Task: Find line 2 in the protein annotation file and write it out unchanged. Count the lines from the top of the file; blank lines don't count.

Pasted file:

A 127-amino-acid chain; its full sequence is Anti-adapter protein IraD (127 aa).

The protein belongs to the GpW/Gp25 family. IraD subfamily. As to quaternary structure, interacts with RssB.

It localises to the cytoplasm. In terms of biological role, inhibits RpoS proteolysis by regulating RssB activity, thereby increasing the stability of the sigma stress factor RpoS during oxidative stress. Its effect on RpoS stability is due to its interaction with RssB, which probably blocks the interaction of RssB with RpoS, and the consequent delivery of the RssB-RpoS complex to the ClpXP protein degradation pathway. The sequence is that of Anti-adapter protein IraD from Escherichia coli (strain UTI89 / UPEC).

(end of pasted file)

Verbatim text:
The protein belongs to the GpW/Gp25 family. IraD subfamily. As to quaternary structure, interacts with RssB.